Thursday, October 17, 2013
Local non-profits feel ripple effect of government shutdown
Whether directly or indirectly, local organizations say the shutdown is hurting them.
Much of the talk about the government shutdown has centered on the Affordable Care Act and the consequences of the United States defaulting on its debt obligations.
However, closer-to-home nonprofits that rely on government funding are feeling the shutdown where it hurts the most -- their pocketbooks.
Hope's Door, Collin County's largest domestic violence shelter, served 300 people in 2012 but had to turn another 320 away because of a lack of resources. The shelter has an annual operating budget of $1.9 million, with about 20 percent of that coming from grants and programs offered by the federal government. Since the shutdown, Hope's Door has lost access to nearly $400,000 in grant funds, causing the organization to dip into its fund balance.
"We are paid on a reimbursement basis," said Pat Tosi, Hope's Door executive director. "So while we are allocated a certain amount of money, we don't see that money until after we have spent it. With the government shutdown, there is no one to process the reimbursement payments."
The six grants Hope's Door is no longer receiving payment for are used to fund the counseling programs for victims of domestic violence and their children. Funding for the agency's victim advocate program is also being delayed.
"These advocates help prepare the victims to go to court and let them know how things are going to proceed," Tosi said. "They are not doing legal work, but they are accompanying them along the way because as they go into that court room and they see the perpetrator, most of the time they drop the charges because they are scared and won't go forward with the case. That makes the cycle continue."
Tosi said she is worried the funding issues will continue even after the shutdown ends, noting that there will likely be delays because of the backlog of paperwork that must be processed.
A more frightening matter, Tosi noted, is that no one is sure the funding they have been granted will actually be there when it is needed.
"We have been fortunate that we have been able to support these programs through our fund balance, but that won't go on forever," she said. "They are appropriating less and less money toward our cause so it is a gamble each year. They haven't approved a budget in Washington and they are going to be looking at all programs, and grants like ours are often what is cut."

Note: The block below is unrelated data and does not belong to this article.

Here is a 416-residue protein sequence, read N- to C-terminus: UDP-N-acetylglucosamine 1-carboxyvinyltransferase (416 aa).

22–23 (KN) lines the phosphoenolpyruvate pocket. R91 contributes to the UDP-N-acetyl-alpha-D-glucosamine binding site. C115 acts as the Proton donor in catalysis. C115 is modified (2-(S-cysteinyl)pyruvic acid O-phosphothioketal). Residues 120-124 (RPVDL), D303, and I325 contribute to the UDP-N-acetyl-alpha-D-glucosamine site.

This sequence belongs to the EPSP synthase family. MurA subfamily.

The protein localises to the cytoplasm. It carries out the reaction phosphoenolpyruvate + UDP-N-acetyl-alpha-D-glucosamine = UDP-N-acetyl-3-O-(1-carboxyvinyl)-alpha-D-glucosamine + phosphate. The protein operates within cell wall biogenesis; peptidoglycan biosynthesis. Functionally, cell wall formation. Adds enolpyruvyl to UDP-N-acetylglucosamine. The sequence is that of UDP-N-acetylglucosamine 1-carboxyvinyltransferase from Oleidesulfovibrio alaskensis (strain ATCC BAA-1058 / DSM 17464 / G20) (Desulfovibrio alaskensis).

After losing 98 percent of its United Way funding several years ago, Hope's Door began making an effort to diversify its funding. Tosi said that is still a work in progress, and the organization is actively seeking donations and partnerships.
The effects of the shutdown were not felt at The Samaritan Inn, the McKinney-based homeless shelter. Lynne Sipiora, executive director, said the shelter receives less than 5 percent of its funding from government sources, something that is increasingly important as government funding becomes less reliable.
While the shutdown didn't hurt The Samaritan Inn, Sipiora is worried cuts to programs such as food stamps or housing vouchers could increase the financial burden on already struggling families, thereby forcing them into homelessness.
"We are full every single day of the year, so that would certainly impact us," she said.
In May, the organization purchased 15 acres to construct a new shelter, and will begin a capital campaign to raise $7 million early next year. When the first phase of the expansion is complete, The Samaritan Inn will be able to house about 560 people per night compared to the 160 it houses now.
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